Helpfully, the UN Security Council this week issued a strong condemnation of escalating violence, human-rights abuses, and civilian causalities. But UN sanctions on the Taliban should not be lifted and no more Taliban prisoners should be released until the group takes tangible steps to reduce violence and engage in good-faith talks with the Kabul government. The Security Council should urgently consider imposing new restrictions on the Taliban, including a travel ban, unless such significant steps are taken.

The US government also needs to consider the wider impact and long-term effects of its new policy in Afghanistan. The toppling of the government in Kabul would destabilize South Asia—a region dominated by India and Pakistan, two antagonistic, nuclear-armed powers. But above all, an ignominious American departure from the country would send a terrible signal to other countries as the United States competes with China and other authoritarian states. If US security guarantees are not credible, why not cut deals with China?

It is late in the day, but the United States can, and must, act forcefully in Afghanistan with air and defense support along with robust diplomacy. The country’s future—as well as Washington’s global credibility—is at stake.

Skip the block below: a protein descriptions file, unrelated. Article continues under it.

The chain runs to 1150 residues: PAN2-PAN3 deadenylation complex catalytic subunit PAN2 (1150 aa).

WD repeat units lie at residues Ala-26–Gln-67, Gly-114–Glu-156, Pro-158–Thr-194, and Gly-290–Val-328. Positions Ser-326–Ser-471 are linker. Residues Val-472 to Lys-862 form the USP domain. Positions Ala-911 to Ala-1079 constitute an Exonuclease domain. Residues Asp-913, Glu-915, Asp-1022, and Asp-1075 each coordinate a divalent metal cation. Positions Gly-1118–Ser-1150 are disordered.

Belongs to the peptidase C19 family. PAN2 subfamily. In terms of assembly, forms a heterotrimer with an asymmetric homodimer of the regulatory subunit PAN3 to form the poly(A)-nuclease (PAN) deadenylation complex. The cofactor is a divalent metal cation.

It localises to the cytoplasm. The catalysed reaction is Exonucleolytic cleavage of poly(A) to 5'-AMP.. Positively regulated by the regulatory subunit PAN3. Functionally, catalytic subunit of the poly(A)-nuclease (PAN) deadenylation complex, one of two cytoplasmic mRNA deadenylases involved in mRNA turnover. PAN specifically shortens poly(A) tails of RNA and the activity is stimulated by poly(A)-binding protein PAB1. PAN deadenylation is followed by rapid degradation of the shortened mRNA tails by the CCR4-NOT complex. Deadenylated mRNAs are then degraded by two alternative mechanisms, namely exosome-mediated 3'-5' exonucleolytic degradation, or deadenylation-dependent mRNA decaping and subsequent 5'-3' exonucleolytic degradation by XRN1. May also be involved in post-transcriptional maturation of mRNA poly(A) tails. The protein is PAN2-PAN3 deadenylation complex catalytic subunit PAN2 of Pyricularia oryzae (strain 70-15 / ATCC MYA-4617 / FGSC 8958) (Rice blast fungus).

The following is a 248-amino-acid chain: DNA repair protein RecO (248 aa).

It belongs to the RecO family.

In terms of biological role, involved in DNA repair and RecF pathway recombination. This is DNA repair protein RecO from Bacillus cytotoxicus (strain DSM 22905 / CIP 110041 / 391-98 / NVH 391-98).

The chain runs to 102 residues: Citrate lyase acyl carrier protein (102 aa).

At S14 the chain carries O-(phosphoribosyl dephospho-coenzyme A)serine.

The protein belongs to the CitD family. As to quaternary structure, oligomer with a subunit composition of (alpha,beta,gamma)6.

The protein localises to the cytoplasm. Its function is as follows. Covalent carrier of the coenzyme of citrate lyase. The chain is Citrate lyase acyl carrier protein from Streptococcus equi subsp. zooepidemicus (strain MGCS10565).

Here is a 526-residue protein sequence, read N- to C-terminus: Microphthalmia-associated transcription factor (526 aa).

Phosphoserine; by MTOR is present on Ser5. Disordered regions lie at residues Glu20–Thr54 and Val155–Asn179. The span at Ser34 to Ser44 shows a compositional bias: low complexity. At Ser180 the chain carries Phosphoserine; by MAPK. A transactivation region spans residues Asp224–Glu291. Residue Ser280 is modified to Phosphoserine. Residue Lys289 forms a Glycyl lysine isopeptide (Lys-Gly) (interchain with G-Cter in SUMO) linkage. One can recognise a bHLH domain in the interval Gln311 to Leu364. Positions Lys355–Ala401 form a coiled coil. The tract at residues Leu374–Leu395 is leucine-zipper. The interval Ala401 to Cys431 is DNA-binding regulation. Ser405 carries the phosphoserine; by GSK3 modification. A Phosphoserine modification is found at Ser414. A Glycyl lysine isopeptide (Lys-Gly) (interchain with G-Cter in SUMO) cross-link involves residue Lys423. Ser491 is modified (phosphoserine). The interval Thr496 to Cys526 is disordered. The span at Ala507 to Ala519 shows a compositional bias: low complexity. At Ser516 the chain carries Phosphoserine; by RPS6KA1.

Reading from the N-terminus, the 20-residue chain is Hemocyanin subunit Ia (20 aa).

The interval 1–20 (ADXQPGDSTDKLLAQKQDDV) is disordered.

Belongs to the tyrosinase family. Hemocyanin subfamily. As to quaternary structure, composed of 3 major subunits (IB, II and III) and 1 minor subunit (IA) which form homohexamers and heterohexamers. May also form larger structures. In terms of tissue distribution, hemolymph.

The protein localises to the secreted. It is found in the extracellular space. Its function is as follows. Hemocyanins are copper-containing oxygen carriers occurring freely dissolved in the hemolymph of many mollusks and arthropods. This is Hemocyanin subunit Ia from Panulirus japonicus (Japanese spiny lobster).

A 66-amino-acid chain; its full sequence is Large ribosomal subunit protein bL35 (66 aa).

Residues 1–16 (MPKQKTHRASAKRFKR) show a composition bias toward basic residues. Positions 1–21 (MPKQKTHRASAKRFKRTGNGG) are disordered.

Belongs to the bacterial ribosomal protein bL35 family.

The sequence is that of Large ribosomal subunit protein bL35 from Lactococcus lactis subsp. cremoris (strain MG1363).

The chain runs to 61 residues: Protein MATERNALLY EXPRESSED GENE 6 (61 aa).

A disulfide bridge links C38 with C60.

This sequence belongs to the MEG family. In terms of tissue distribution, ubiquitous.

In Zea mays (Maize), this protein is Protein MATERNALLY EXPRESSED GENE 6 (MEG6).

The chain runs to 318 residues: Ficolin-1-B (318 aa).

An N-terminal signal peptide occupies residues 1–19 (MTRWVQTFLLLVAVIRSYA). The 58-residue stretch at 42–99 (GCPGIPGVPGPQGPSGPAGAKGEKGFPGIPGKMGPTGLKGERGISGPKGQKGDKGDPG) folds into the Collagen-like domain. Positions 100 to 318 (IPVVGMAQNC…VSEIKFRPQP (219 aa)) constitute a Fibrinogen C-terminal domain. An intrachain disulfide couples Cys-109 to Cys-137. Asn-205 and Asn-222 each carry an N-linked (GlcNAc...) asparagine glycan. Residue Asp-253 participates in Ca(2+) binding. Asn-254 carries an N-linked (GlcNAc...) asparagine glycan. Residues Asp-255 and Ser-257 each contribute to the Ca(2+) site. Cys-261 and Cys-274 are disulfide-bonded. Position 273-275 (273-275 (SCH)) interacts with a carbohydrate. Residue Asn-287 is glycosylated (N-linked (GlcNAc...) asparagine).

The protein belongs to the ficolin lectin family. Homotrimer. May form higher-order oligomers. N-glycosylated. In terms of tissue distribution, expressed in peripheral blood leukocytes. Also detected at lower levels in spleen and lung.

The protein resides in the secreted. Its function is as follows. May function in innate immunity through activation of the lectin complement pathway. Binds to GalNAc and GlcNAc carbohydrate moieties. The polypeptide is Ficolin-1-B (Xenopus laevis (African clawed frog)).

Ambassador James Cunningham was US ambassador and deputy representative to the United Nations (1999-2004), US ambassador to Israel (2008-11), and US deputy ambassador and ambassador to Afghanistan (2011-2014).

Ambassador Hugo Llorens was US assistant chief of mission in Afghanistan from 2012-2013 and special charge d’affairs from 2016-2017.

Ambassador Ronald E. Neumann was the US ambassador to Afghanistan from 2005-2007 as well as ambassador to Algeria and Bahrain.  He is president of the American Academy of Diplomacy.

Ambassador Richard Olson was US special representative for Afghanistan and Pakistan (2015-2016), US ambassador to Pakistan (2012-2015) and coordinating director for economics and development at the US Embassy in Kabul (2011-2012). He previously served as US ambassador to the United Arab Emirates.

Ambassador Earl Anthony Wayne was US deputy ambassador to Afghanistan and coordinating director for development (2009-2011).  He is a nonresident senior fellow in the Atlantic Council’s GeoEconomics Center and a diplomat in residence at American University’s School of International Service. He also oversees the Wilson Center’s USMCA and North America program.